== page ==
By Brad Lee
The diehard Blues fans who have suffered through the last three seasons of disappointing, grueling, heartbreaking hockey were rewarded with a big damn party a little after 10 o'clock Saturday night at the Scottrade Center.
Rookie TJ Oshie announced his presence with authority by assisting on a crucial goal in the third period before scoring the game-winner in the shootout in a 4-3 win against the Chicago Blackhawks. It was an important milestone for Oshie and for this franchise as well as the resurgence of the Blues-Hawks rivalry.
The Blues were down 3-1 just three minutes into the third period thanks to Patrick Kane's second goal and third point of the night. Things looked bleak. And then six and a half minutes later Oshie helped turn the tide. Keith Tkachuk carried the puck across the blue line and chipped it over to David Perron along the right boards.
Perron drew two defenders toward him and Old Man Tkachuk headed toward the net. Perron saw the defenders coming and quickly gave the puck to Oshie in the near corner. Using the eyes apparently in the back of his head, Oshie saw the streaking Tkachuk. The puck was delivered at the right place and the right time and Big Walt one-timed it into the net in one smooth motion. It was all about awareness, poise and timing. I'm tingly just thinking about it.
The game was sent to overtime thanks to Andy McDonald in the final minute of regulation. The Blues' net was empty, the faceoff was to the right of the Chicago net. The Blues won the faceoff before winger Paul Kariya, knowing that time was trickling away, flung the puck towards the goal. It hit a Blackhawk's leg and skidded over to Andy McDonald. He took one stride into an open pocket on the ice and fired a shot that someone found its way through traffic, Nikolai Khabibulin's pads and into the net.
Let's skip ahead to the end of the shootout. The Blues and Blackhawks scored two apiece sending it to a fourth round. Coach Andy Murray tabbed the rookie for his first career shootout attempt. Good choice, Mr. Willem Dafoe lookalike. Oshie streaked in. He put on a simple move that involved a shoulder fake, a lean and raising his back skate as if firing a shot. Khabibulin committed early and Oshie basically skated the puck into the nearly vacated net. A big save by Emmanuel Legace set off a celebration that rocked the Scottrade Center, in the stands and on the bench before spilling out onto the ice.
Sure the win was important, the second thrilling come-from-behind victory in less than a week and a mean uppercut on the chin of division foe Chicago. But it was also a validation of the path this franchise has chosen. The only notable additions to this Blues roster from a season ago are an 18-year-old defenseman straight from juniors (Alex Pietrangelo), a tall lanky 20-year-old center from Sweden playing his first season in North America (Patrik Berglund) and a 21-year-old little ball of hate that plays like a human pinball with a nose for the net and good ice awareness (Oshie).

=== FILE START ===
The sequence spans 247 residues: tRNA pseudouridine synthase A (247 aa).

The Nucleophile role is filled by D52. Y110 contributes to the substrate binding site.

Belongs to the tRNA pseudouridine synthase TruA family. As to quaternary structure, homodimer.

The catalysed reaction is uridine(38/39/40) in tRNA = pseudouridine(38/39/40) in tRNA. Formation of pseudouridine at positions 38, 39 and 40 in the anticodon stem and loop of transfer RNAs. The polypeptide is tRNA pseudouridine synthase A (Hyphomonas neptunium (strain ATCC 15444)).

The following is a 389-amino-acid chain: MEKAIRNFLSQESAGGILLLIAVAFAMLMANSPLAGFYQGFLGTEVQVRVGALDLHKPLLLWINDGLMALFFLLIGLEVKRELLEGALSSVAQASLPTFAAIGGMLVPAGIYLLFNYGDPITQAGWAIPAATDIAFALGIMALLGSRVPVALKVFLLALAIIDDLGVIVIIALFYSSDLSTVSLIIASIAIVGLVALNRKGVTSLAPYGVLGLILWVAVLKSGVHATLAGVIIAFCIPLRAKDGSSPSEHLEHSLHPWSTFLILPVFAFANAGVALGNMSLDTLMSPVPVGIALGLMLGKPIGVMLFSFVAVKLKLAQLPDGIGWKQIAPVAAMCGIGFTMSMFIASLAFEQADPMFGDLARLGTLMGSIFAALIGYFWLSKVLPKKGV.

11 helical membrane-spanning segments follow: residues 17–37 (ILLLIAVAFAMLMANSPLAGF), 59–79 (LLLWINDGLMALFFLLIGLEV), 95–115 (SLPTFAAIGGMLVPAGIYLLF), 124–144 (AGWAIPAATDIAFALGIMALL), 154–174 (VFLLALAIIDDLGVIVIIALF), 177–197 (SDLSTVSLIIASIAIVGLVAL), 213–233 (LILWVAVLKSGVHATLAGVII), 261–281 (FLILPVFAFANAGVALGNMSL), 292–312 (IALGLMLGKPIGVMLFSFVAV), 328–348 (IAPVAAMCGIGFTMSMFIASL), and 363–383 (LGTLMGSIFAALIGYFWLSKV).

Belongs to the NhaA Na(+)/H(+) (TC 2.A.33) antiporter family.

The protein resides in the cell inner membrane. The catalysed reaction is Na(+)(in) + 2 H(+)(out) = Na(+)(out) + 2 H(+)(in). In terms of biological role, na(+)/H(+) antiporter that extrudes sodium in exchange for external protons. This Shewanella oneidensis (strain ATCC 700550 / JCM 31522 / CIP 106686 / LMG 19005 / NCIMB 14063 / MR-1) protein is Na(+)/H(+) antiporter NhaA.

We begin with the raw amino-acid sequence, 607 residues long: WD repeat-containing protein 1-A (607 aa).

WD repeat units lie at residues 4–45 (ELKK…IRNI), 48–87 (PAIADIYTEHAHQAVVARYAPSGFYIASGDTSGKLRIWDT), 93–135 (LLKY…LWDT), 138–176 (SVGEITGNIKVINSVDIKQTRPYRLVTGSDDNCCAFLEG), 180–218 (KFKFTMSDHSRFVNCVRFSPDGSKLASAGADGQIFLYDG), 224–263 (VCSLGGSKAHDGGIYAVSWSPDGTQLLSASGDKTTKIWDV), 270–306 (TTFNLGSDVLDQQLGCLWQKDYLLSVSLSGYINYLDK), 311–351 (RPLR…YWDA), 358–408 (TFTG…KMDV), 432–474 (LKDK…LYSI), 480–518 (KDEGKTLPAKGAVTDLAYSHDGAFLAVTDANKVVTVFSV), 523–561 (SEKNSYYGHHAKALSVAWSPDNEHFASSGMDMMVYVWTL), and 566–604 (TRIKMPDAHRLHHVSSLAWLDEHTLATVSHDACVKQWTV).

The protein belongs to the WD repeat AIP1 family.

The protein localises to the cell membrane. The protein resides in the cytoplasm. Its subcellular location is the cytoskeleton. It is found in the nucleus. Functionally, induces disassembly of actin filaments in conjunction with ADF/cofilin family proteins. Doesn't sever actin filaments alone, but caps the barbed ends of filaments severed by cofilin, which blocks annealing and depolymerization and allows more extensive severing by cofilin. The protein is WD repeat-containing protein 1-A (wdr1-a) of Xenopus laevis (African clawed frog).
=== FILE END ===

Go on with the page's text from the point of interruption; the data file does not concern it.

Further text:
There are two extremes on this squad: the elder statesmen in Tkachuk, Legace, Kariya and McDonald and the kids with very few guys falling in between. As Murray has said in countless interviews since training camp opened last month, the Blues will need their veterans to play well to win. To make the playoffs, the young players will have to mature quickly. And who could have guessed, that's what's happened so far four games into the season.
Oshie is a huge piece of this team's future. He's a tireless worker, plays the body hard, was a leader in college and has offensive skill to boot. Some who watched him mature at North Dakota said he has the makeup of a future NHL captain in the vein of Brian Sutter. Fans can relate to his work ethic and how he plays the game. We've been hearing about him since he was taken in the first round of the 2006 draft. He's the Blues' version of the Cardinals' Colby Rasmus except he's actually with his major league team. And it's exciting to see him on the big stage delivering in such a key, pressure-packed situation. That shootout attempt, where a miss could mean the game, was a test by Murray. He might say he had all the faith in the world the kid would make it. But you have to believe Murray mainly wanted to see how Oshie would respond. And respond he did.
These games against the Blackhawks pit Oshie against one of his best friends from college, former linemate Jonathan Toews, the Hawks' captain. If anyone wants to beat Chicago, it's Oshie. And now that former Blues coach Joel Quenneville is behind the Hawks' bench, the matchup is even spicier now.
The Blues have five more home games before leaving town for a game. The next opponent is the hated/dreaded/reviled Detroit Red Wings on Wednesday night. Come back tomorrow and get your hate on before the red menace descends on St. Louis.